Ferris State University’s Board of Trustees, in a special Wednesday, June 17 meeting conducted via Zoom, approved a continuing 2020-21 general fund operating budget that includes room, board and tuition rates and fees for the upcoming academic year. The board further approved the future relocation of the Urban Institute for Contemporary Arts and other items during the meeting.
Room and Board
The trustees approved a preliminary housing and dining budget for fiscal year 2021. The budget is $27.3 million, down from $29.2 million during the current fiscal year, which ends on June 30, 2020. The university will provide residence hall students with a single room at the double room rate. This adjustment reduces the overall residence hall capacity and represents a reduction in revenue. The university plans to adjust and realign expenses to maintain a balanced budget.
Ferris’ 2020-21 tuition rates include an average undergraduate increase of 3.4 percent. The new rates are an increase of $12 per credit hour for freshmen and sophomores and $18 per credit hour for juniors and seniors. Kendall College of Art and Design tuition will also increase by 3.44 percent for undergraduate studio students from the U.S. and Canada. For Ferris and KCAD undergraduate general education students, the freshman and sophomore increase is 2.78 percent while the junior and senior increase is 3.98 percent.
Ferris’ tuition currently ranks in the bottom half among Michigan peers while its net price is among the bottom third in that group. Meanwhile, the university continues to rank prominently for its value as the national No. 5 Best Value University, according to College Consensus, and No. 5 Best Value Online University, by ValueColleges.com, among its Michigan peers.
The future tuition rates include funding for an additional $605,000 for student financial aid. That represents a 2.3-percent student aid increase to $26.7 million in total.
Additionally, the university has already responded to the financial challenges its students and their families face, particularly hardships brought on by the current COVID-19 pandemic. Beyond its increase in student financial aid, the university is distributing to students more than $4.5 million in CARES Act grant funding and proactively awarded $1.2 million in institutional and private donor support through grants and the Student Hardship Fund. The Ferris Foundation’s Ferris Futures Scholarship Challenge also has helped create 223 new student scholarship endowments.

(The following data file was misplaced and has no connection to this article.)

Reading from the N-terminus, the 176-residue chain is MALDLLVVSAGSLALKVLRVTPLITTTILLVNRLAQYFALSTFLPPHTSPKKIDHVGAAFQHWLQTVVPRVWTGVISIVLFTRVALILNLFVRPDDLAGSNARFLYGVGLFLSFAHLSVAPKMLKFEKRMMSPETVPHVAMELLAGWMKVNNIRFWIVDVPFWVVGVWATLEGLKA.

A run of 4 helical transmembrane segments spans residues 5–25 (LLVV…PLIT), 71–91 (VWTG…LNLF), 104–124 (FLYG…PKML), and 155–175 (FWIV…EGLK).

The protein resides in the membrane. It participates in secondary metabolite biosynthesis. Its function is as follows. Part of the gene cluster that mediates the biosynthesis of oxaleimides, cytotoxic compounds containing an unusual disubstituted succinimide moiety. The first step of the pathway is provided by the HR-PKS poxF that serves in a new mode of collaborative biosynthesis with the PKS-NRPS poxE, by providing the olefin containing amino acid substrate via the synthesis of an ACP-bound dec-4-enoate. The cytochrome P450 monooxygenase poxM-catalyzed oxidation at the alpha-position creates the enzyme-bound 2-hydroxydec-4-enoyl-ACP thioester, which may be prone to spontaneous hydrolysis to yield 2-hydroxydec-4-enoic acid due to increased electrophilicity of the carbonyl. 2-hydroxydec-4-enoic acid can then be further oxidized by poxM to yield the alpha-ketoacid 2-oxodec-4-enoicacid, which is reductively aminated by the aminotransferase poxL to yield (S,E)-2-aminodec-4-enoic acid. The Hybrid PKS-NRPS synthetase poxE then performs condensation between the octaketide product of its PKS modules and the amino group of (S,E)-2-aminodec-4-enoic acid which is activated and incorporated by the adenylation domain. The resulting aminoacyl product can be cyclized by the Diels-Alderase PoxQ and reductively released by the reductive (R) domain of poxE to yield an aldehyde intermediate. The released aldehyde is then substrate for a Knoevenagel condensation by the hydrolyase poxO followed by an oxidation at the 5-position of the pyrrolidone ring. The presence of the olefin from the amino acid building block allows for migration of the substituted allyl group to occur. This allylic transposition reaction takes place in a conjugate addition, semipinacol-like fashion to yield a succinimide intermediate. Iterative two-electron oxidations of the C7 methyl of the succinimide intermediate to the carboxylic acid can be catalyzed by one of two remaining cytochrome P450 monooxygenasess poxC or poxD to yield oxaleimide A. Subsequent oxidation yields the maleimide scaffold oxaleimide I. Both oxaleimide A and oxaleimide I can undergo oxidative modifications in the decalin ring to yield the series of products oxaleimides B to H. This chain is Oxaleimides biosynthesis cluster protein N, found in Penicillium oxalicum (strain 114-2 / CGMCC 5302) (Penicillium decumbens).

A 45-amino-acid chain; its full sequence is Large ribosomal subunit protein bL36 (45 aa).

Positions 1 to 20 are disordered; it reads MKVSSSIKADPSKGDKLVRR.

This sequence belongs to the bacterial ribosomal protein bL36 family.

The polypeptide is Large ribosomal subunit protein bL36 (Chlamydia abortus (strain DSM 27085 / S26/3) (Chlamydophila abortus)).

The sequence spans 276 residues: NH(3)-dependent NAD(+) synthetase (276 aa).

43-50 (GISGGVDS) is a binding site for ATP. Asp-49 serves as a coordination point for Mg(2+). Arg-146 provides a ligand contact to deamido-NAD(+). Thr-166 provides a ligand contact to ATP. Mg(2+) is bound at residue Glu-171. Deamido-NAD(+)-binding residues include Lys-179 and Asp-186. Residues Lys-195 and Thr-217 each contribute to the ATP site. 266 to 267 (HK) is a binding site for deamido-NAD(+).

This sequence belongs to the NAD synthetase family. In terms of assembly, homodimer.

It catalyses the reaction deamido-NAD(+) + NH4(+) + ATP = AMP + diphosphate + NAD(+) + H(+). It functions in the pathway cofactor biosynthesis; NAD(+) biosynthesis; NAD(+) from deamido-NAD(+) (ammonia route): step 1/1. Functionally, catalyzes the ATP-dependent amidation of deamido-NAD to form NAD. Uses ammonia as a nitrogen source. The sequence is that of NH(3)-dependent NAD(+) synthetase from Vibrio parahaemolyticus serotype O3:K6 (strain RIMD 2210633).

“This tuition increase has two major factors behind our action – the first being the $3-plus billion shortfall in the state of Michigan budget, which creates substantial uncertainty on the state funding we receive,” said Ferris President David Eisler. “The second is the financial impact of COVID-19 on Ferris, now estimated at losses of greater than $30 million. This increase assists the university in meeting students’ educational needs. It also ensures that Ferris can continue as a market leader in providing a personalized and relevant, career-oriented education students expect from us and the ability to create new programs that fuel and support economic growth for Michigan.”
Board members approved the administration’s recommendation of a 93-percent continuation of the 2019-20 general fund operating budget, which equates to $192.1 million until the trustees are presented the final budget figures in the fall.
“We have worked hard to be good stewards of our resources and are mindful of the affordability of the education we provide,” Eisler said. “When the state has or is expected to reduce our funding, we have reduced our budget.”
The board approved moving the Urban Institute for Contemporary Arts from its current location, at 2 Fulton West in Grand Rapids, to the nearby Woodbridge N. Ferris (WNF) Building on Kendall College of Art and Design’s campus. The move ensures greater financial sustainability as gallery space in the WNF Building, an area once used for the Grand Rapids Art Museum, will be converted to support UICA programming. UICA, particularly with the news of ArtPrize 2020’s cancellation, expected to play an even more significant role serving communities in the greater Grand Rapids area. UICA will continue its work to recognize and act against the inequities that systematically hurt artists, neighbors, and diverse communities and to show work that reflects the entire community.
Upon UICA’s relocation to the WNF Building, the university plans to sell the 2 Fulton West property.
The trustees are chair Amna P. Seibold, of East Grand Rapids; vice-chair Ana L. Ramirez-Saenz, of Grand Rapids; secretary Rupesh K. Srivastava, of Wixom; member-at-large Lori A. Gwizdala, of Bay City; Robert J. Hegbloom, of Norton Shores; Kurt A. Hofman, of Grand Rapids; Kari L. Sederburg, of East Lansing; and LaShanda R. Thomas, of Grosse Pointe.
The next regular meeting of the Board is Friday, Oct. 4 in Grand Rapids. Committee meetings begin at 10 a.m., followed by the 11 a.m. full board meeting.